Tom Overmans receives Veni grant for research into the budgeting behaviour municipal politicians

Tom Overmans

In the coming years, Tom Overmans from Utrecht University will investigate how municipal politicians can make better financial decisions. The Dutch Research Council (NWO) awarded him a prestigious Veni grant of 280,000 euros. In the project "Budget Decision Accuracy: Analyzing and Advancing Decision-Making in Public Budgeting", Overmans studies how cognitive errors determine the behaviour of politicians when they allocate tax money.

Politicians sometimes make inimitable financial decisions. They spend more when policy proposals are presented in percentages rather than absolute numbers. They prefer many small taxes to one large levy, even when that is unfavourable. Typically, such inaccurate decisions are attributed to collective factors, such as the need to compromise. According to Overmans, little attention has been paid to the micro aspects of public budgeting. This is problematic because we know from psychology and behavioural economics that thought processing errors unconsciously influence the choices of individuals.

Budget allocation will always involve compromises and inaccurate decisions. Still, I think we should limit the impact of unconscious fallacies at all costs.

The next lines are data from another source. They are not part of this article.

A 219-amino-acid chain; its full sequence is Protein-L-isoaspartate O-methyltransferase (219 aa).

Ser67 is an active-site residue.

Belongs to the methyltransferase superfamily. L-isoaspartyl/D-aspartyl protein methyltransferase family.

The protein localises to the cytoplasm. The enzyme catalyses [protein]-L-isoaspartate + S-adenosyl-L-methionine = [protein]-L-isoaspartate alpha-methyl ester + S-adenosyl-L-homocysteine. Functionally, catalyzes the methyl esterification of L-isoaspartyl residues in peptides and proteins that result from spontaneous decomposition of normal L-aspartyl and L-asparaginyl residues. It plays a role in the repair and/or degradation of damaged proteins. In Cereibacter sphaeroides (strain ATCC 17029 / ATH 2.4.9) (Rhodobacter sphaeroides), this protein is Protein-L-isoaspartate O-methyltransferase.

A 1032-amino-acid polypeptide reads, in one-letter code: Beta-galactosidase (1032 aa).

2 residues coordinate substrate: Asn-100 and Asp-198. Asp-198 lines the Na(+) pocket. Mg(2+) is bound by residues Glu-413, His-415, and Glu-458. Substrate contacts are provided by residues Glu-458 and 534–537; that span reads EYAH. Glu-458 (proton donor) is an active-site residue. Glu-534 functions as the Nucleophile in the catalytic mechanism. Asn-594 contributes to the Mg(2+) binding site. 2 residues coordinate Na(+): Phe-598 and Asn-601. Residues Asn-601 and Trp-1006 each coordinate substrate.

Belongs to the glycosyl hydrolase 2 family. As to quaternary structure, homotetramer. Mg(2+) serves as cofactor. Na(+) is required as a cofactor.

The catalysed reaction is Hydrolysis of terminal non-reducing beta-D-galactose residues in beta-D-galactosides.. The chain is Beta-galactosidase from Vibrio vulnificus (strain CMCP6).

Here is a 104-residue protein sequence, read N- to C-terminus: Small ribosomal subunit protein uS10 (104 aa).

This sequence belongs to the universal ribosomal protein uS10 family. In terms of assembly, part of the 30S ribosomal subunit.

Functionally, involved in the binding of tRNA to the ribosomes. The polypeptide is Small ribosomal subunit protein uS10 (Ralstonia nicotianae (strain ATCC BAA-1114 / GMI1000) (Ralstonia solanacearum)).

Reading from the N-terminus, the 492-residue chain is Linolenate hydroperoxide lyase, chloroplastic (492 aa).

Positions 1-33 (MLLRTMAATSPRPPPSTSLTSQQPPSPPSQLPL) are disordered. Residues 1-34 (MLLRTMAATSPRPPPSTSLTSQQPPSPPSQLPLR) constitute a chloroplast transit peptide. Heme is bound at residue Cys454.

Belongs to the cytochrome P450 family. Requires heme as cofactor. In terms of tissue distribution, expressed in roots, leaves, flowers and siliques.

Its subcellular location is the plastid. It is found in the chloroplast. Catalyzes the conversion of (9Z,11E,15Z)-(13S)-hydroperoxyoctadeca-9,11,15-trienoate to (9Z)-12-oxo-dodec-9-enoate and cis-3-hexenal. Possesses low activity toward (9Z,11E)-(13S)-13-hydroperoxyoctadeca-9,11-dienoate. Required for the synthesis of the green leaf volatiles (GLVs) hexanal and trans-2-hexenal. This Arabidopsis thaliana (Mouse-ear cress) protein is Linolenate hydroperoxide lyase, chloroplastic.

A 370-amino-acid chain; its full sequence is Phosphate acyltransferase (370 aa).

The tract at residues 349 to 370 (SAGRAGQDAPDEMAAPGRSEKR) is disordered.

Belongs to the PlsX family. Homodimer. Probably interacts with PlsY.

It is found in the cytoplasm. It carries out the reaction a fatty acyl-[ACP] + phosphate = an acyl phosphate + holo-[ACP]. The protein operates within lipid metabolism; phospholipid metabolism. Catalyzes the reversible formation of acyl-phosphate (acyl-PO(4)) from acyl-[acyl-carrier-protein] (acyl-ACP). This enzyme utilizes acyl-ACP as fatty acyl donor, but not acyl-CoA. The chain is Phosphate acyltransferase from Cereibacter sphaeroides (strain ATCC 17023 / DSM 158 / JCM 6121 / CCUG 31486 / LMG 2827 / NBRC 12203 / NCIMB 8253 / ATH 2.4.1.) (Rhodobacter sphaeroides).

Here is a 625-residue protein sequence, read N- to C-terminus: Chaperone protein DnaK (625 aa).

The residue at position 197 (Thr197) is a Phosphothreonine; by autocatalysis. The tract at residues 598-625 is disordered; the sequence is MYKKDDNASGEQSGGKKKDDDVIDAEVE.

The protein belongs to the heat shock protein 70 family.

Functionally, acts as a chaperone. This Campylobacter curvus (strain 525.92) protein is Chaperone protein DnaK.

Tom Overmans
Cognitive bias symbol

Microlevel perspective on budgeting

How biases manifest themselves in public budgeting in not yet clear; clarifying that is one of the aims of this research. For example, based upon research in the private sector, Overmans expects that politicians are more likely to invest in a policy proposal if they know that others will invest in it too (herding), that they spend more on proposals with higher starting amounts (anchoring) or that they prefer the austerity proposals of well-known consultancies over anonymous ideas (representativeness). Overmans uses experimental research to examine the influence of such biases on the individual budgeting behaviour of councilors and aldermen. He looks at individual judgments prior to collective decision-making. In so-called living labs, he will design experiments that correspond to the local context in close collaboration with practitioners.


A second aim of the project is to discover how biases can be mitigated. Reducing cognitive error is important. It is undesirable when politicians base their spending not on contemporary priorities, but on existing allocations in last year’s budget. It is undesirable when politicians from the same party judge the same proposal differently. That is irrational for voters and raises the suspicion of arbitrariness. That is why Overmans is investigating three ways to improve municipal budgeting. Via short knowledge clips, in which he tells councilors and aldermen about the existence and influence of biases. Via choice architecture, in which he examines whether civil servants can prevent errors with other forms of proposals. And via an easy-to-remember mnemonic, that should facilitate complex budget decision-making.

The project starts in September 2022 and will last three years. The intended results will enrich the scientific debate with alternative explanations for inaccurate financial decisions and debiasing possibilities. Insight into the behaviour of individual politicians also lays a foundation for hands-on recommendations to improve municipal financial decision-making.

More information

Would you like to know more about this project? Please contact Tom Overmans: